Abridged Prayer Book for Jews in the Armed Forces of the United States
Record last modified: 2021-05-13 08:56:53
This page: https://collections.ushmm.org/search/catalog/irn532851
Also in Edward Isidor Gross collection
The collection consists of a sports club patch, documents, photographs, and publications relating to the experiences of Edward Isadore Gross and his family before the war in Aachen, Germany, and during the war in the United States, when Edward was in the United States Army.
The Isidor Gross papers consist of documents and photographs that concern the family, immigration, and United States Army service of German born Jewish man, Isidor Gross. After being arrested by the Gestapo in 1938, Isidor and his father Markus fled Aachen, Germany for the United States and successfully rescued his mother and two younger siblings from a holding camp. Included in this collection are several documents from Isidor’s childhood in Germany, among them, his birth certificate, school report card, and employment workbook. Also included are papers documenting Isidor’s naturalization as a United States citizen, his enlistment, assignments, coursework, and discharge from the US Army, and some material related to restitution claims. Photographs of the Gross family in Aachen and Brooklyn are also comprised in this collection. The Isidor Gross papers are comprised of documents and photographs pertaining to Isidor Gross, his family, immigration to the United States from Germany, and service in the United States Army. Included in this collection are several documents from Isidor’s childhood in Germany, among them, his birth certificate, school report card, and the employment book he received upon his forced introduction into the workforce in 1936 after he completed the 8th grade. Documentation of Isidor’s immigration and naturalization include a letter from the Committee for Aid for Jews in Germany confirming his progress in leaving the country, his passage information for the SS Bergenfjord, paperwork declaring intent to seek United States citizenship, affidavits of his employment, and his naturalization certificate from 1943. Also comprised in this collection is a letter Markus wrote to the Morning Journal, a daily Jewish newspaper, seeking job advice as a recent immigrant to the country, though the letter is signed “Isidor G.” These papers also document coursework in English composition and mechanics that Isidor took while enlisted with the United States Army. Information regarding his enlistment and discharge are also included. Some material related to Isidor’s restitution claims and attempts to locate family members is also contained in this collection. Several photographs of Isidor, his parents, siblings, and paternal aunts and uncles are also comprised here within. Most of the photographs depict the Gross family in Brooklyn shortly after the war, though some are of the family in Aachen.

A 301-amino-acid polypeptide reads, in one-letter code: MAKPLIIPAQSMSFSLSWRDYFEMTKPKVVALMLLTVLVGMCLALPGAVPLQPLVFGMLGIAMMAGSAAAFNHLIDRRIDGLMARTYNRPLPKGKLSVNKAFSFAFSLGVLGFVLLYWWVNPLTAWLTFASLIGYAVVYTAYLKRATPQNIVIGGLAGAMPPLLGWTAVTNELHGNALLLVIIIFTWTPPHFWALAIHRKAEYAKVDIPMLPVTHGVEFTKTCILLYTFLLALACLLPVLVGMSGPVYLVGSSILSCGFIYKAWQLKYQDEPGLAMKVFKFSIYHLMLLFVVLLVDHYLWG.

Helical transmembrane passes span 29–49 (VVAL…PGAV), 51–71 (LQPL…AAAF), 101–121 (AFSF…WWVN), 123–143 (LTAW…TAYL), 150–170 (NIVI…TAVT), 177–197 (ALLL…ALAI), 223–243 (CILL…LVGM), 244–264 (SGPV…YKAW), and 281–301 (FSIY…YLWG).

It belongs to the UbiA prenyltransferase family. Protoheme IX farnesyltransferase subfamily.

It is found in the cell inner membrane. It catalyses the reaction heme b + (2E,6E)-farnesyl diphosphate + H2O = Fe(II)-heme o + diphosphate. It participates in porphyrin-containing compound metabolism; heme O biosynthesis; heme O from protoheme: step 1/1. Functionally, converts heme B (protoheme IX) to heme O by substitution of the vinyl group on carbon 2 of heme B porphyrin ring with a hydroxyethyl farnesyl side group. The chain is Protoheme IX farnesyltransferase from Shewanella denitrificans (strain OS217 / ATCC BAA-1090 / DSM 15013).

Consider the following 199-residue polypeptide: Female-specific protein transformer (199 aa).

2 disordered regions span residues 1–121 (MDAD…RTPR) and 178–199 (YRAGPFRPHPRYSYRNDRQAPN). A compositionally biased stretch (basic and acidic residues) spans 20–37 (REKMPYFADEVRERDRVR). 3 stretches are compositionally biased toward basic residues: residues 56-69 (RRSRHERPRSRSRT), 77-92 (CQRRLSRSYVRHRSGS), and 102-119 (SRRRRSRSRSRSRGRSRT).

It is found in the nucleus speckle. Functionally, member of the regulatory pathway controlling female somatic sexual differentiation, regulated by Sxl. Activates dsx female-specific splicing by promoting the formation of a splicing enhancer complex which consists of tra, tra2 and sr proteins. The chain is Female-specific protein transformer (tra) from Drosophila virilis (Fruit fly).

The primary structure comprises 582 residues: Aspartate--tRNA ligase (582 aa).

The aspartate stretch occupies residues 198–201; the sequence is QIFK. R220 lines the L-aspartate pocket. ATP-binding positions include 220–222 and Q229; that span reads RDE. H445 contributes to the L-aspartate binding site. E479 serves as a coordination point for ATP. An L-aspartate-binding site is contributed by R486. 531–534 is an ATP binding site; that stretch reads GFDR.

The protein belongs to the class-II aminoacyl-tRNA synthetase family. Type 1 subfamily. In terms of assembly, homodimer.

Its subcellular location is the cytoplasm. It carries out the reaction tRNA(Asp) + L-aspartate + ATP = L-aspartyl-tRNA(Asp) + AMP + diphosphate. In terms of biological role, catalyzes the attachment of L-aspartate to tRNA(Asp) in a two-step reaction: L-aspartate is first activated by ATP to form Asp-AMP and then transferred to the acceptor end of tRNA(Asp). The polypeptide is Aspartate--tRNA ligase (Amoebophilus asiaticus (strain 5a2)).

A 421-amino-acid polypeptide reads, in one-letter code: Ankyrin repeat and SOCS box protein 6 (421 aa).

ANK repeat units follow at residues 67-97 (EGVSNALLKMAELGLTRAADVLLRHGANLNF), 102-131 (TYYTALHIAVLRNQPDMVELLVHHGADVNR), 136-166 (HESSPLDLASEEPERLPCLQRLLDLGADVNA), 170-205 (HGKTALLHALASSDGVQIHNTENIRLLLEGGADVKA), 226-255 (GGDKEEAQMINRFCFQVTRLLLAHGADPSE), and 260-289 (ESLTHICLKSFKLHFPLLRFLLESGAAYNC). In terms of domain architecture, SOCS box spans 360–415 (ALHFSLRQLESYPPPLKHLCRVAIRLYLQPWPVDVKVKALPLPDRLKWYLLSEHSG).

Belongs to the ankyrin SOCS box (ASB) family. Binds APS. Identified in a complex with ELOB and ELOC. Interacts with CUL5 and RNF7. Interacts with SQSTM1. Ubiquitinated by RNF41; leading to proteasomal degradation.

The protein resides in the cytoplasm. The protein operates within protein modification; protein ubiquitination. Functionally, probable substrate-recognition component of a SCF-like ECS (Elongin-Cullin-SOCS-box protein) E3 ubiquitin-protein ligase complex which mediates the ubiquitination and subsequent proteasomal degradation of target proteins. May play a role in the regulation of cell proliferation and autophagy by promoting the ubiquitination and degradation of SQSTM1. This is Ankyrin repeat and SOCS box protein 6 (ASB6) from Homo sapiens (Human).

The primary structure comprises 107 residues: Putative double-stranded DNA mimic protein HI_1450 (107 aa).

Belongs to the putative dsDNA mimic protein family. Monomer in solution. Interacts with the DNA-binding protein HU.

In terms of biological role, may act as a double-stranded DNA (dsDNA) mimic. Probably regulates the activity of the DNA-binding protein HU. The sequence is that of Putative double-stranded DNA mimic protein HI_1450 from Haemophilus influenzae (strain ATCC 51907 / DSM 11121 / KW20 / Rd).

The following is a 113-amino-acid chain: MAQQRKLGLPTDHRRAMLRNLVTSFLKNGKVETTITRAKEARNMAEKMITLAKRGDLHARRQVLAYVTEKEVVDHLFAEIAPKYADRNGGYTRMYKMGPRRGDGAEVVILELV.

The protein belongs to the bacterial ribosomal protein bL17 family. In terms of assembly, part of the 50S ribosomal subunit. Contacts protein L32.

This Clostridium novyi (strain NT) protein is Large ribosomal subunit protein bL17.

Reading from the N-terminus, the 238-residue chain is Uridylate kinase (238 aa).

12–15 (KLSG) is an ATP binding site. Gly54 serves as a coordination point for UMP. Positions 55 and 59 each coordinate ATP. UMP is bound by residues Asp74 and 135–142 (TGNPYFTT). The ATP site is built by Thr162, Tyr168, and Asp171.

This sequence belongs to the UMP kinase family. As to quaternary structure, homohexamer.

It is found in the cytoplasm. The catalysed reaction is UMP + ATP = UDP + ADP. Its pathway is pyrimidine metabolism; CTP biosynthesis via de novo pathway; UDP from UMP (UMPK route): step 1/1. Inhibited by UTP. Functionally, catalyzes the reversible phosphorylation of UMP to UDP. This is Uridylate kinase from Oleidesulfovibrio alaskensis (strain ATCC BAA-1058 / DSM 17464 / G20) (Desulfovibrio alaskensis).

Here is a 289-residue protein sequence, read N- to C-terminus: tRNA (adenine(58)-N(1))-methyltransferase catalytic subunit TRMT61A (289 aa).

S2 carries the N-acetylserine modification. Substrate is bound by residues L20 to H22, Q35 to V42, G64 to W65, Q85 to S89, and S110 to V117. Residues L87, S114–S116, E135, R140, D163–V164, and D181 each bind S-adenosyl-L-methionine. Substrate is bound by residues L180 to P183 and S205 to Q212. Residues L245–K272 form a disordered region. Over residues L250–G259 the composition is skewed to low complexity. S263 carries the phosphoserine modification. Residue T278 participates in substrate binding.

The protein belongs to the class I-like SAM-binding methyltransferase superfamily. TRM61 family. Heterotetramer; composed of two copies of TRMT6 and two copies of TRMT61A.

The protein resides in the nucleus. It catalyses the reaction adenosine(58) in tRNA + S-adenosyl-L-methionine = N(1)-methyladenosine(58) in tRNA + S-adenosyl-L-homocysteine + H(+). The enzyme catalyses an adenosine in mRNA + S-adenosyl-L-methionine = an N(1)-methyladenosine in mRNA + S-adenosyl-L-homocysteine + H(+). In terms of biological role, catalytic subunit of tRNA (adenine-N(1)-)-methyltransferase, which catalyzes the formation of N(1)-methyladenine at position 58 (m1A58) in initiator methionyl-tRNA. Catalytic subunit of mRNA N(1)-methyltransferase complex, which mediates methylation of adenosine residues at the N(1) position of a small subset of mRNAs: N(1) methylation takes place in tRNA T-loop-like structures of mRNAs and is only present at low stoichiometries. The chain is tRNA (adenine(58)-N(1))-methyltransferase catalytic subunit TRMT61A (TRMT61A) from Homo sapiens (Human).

White sleeve badge worn by Isidore (later Edward) Gross as a teenager when he played soccer with the Maccabi Sports Club in Aachen, Germany. He lived with his parents, Markus and Ida, and two younger siblings in Aachen, Germany. His parents had been born in Poland, but had lived in Aachen since 1920. Since the establishment of the Nazi dictatorship in1933, Jew were increasingly persecuted in Germany. In fall 1938, Markus was deported back to Poland by the German authorities. Following Kristallnacht on November 9-10. Isidore, age 17, and his maternal uncle Jacob were arrested. Isidore was released because he could prove he was planning to leave Germany. Jacob was sent to Sachenhausen concentration camp where he died in late 1939 or early 1940. Markus was released from Zbaszyn holding camp in Poland once his family got him a US visa. In 1939, Edward and Markus immigrated to New York. Edward’s mother and siblings, Ida, Lena, and Morris, were held in Gruener Weg camp in Aachen but, in 1941, arrived in the US via Portugal. In 1943, Edward was drafted into the US Army. He served with the 703rd Engineer Petroleum Distributing Company in campaigns in North Africa and Italy. Most of the extended Gross and Reiter families in Europe perished in the Holocaust.